Here is the wild-type structure of the module that recognizes the poly(A) signal (PAS, or AAUAAA) in complex with CstF77. (In this structure, there are two “copies” of CstF77, owing to the fact it works as a dimer.) Note that I choose to refer to WDR33 by its proper name, FY (well, at least that’s what plant scientists call the protein):

While not in the study, we can conceptually place CstF64 here, since we know where CstF64 binds to CstF77 in plants:

In plants, we can remove CPSF30:

or CstF77:

and still retain at least some viability. (The CPSF30 mutant grows pretty normally.) 

3 Responses to Novelty in the polyadenylation machinery

  1. Clinton C. MacDonald says:

    Dr. Hunt:

    Interesting stuff, as always.

    I will add that we have found that CstF-64 is dispensable in several mammalian systems, albeit with an asterisk in each case. When we knocked out tauCstF-64 (Cstf2t, the Cstf2 paralog) in mice, the mice were fine. Males were infertile, since germ cells have the highest expression of tauCstF-64. But otherwise the mice were fine. Of interest, polyadenylation continued in the germ cells, although spermatogenesis was messed up severely.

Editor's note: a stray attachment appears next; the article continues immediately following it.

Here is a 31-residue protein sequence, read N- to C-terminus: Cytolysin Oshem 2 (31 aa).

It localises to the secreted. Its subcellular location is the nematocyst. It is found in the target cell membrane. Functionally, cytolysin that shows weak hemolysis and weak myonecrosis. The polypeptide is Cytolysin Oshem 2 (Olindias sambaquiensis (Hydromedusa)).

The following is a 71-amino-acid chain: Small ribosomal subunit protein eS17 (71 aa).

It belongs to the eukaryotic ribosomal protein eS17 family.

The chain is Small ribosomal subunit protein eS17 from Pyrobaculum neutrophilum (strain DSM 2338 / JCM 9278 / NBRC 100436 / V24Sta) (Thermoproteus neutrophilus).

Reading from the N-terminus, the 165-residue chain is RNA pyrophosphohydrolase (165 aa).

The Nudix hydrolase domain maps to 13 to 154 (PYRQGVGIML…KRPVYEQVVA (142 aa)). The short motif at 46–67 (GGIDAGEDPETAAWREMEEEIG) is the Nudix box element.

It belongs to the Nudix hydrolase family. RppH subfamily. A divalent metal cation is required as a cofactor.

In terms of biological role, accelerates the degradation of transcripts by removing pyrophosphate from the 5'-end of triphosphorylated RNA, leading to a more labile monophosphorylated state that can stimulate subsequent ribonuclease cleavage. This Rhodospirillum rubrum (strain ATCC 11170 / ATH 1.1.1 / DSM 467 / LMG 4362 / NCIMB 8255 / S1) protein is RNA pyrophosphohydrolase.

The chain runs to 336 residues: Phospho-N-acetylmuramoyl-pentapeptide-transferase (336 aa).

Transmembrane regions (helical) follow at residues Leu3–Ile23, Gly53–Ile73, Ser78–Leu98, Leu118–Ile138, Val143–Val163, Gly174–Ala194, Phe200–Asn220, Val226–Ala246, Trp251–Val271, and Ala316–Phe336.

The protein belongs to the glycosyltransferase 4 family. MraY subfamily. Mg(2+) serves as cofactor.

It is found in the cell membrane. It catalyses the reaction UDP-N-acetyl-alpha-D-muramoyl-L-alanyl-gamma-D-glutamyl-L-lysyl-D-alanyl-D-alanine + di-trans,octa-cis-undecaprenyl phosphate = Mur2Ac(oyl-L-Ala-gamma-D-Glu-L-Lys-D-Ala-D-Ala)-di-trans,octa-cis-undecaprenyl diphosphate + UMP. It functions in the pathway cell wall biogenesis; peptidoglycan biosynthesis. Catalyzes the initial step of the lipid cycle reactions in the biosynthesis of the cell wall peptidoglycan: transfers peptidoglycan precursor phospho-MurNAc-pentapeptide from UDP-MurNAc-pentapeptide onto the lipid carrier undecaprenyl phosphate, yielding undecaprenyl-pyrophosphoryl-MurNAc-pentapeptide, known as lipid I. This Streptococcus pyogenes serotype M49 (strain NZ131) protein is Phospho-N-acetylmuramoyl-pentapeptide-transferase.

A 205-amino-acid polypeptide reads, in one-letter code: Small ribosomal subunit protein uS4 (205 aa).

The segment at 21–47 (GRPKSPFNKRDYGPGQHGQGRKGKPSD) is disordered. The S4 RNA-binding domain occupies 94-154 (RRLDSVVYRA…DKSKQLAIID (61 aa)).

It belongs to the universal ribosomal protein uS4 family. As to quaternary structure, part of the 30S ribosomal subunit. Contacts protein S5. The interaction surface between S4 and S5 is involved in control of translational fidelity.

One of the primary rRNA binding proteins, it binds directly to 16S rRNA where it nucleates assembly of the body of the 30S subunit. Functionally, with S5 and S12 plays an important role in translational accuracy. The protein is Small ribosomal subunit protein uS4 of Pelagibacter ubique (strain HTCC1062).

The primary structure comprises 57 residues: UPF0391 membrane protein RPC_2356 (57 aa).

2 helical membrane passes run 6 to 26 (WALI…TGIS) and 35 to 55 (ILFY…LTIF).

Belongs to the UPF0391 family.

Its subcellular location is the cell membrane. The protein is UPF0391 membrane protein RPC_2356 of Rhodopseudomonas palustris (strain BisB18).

Similarly, we knocked out CstF-64 (Cstf2) in mouse embryonic stem cells, the cells were fine, too. They grew more slowly and had a partially differentiated phenotype, but we were surprised that they even survived. In this case, tauCstF-64 probably compensated for the absence of CstF-64. But CstF-64 is not genetically necessary for stem cells.

    Although it pains me to say this, I think that CstF-64 is “optional” for polyadenylation in most organisms. The role it plays is in fine-tuning polyadenylation site choice, but is not strictly necessary for the overall process.